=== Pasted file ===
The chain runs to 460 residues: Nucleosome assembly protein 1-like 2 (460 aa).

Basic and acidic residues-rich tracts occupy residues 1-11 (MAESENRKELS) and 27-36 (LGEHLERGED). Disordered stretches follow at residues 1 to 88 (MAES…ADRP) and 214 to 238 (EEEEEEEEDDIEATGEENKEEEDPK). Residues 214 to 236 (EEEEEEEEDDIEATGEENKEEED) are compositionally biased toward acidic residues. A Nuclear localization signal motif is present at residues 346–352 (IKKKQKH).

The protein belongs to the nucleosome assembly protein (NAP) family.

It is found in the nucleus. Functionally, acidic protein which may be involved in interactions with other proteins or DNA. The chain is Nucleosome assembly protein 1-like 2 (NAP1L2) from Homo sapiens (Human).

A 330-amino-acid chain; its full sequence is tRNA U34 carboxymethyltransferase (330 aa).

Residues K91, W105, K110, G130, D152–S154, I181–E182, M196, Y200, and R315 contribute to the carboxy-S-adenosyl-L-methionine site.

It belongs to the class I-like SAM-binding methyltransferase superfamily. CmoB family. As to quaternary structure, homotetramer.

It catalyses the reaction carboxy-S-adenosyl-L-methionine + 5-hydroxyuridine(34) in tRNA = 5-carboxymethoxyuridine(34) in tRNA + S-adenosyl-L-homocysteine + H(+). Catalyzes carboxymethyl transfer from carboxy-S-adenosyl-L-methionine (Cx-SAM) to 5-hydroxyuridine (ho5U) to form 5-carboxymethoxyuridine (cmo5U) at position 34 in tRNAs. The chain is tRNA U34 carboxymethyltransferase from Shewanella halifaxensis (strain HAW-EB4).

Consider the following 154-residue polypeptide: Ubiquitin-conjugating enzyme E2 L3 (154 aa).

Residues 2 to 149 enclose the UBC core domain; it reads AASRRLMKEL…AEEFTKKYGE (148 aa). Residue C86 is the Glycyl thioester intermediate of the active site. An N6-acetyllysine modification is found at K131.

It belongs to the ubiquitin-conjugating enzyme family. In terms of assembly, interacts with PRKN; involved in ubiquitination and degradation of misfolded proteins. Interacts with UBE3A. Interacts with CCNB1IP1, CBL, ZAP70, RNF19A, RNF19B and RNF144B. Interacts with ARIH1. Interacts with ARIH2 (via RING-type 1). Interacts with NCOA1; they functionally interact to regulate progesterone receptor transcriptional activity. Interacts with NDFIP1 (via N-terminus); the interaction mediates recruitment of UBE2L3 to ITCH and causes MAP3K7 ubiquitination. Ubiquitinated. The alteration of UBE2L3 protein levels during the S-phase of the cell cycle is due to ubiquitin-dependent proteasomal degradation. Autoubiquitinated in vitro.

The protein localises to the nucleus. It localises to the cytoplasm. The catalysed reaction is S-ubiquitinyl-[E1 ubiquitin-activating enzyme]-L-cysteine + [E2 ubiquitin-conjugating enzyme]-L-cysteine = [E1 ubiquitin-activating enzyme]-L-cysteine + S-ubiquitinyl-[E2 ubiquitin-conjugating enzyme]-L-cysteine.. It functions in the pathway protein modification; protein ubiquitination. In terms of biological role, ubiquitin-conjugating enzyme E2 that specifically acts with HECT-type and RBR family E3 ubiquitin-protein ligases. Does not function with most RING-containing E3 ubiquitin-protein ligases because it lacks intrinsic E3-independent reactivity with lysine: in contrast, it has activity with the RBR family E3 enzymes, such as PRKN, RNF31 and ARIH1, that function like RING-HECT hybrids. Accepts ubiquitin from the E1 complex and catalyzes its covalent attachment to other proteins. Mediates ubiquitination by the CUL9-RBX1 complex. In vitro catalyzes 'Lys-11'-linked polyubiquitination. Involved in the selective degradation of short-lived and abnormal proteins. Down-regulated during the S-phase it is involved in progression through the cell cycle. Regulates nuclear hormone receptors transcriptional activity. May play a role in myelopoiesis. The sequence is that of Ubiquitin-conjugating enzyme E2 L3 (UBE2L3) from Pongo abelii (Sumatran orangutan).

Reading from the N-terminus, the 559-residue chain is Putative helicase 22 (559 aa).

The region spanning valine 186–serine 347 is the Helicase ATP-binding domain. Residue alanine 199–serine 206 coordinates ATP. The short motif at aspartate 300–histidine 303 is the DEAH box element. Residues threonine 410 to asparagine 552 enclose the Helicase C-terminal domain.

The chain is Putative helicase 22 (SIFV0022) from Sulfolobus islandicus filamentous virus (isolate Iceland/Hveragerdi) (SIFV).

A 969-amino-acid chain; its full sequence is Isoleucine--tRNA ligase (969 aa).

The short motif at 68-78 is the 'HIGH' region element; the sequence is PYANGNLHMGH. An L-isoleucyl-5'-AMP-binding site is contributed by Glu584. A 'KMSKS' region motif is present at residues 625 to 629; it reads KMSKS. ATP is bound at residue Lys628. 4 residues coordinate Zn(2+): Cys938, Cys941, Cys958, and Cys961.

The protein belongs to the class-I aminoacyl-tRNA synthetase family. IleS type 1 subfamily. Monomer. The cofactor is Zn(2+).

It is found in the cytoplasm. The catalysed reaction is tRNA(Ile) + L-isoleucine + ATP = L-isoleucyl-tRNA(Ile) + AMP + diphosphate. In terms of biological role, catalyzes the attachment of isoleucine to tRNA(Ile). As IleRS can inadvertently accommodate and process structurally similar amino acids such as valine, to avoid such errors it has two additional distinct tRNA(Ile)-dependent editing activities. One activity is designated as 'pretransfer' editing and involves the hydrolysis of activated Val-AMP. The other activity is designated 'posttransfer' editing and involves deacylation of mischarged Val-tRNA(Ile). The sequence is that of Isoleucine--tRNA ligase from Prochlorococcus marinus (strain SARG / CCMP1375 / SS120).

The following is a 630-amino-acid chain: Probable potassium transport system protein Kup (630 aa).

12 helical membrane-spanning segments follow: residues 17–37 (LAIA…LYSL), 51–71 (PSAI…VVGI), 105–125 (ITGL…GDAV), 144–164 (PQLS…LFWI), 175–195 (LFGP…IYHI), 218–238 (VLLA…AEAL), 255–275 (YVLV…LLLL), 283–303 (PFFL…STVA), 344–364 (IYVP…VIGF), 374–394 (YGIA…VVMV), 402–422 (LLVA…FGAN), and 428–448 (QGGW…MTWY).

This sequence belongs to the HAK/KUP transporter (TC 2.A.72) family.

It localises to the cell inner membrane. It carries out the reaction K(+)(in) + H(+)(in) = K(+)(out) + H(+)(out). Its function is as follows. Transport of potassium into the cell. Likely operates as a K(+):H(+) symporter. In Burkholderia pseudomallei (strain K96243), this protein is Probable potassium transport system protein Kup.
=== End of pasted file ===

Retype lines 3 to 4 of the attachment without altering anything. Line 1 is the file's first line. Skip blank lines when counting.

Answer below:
The protein belongs to the nucleosome assembly protein (NAP) family.

It is found in the nucleus. Functionally, acidic protein which may be involved in interactions with other proteins or DNA. The chain is Nucleosome assembly protein 1-like 2 (NAP1L2) from Homo sapiens (Human).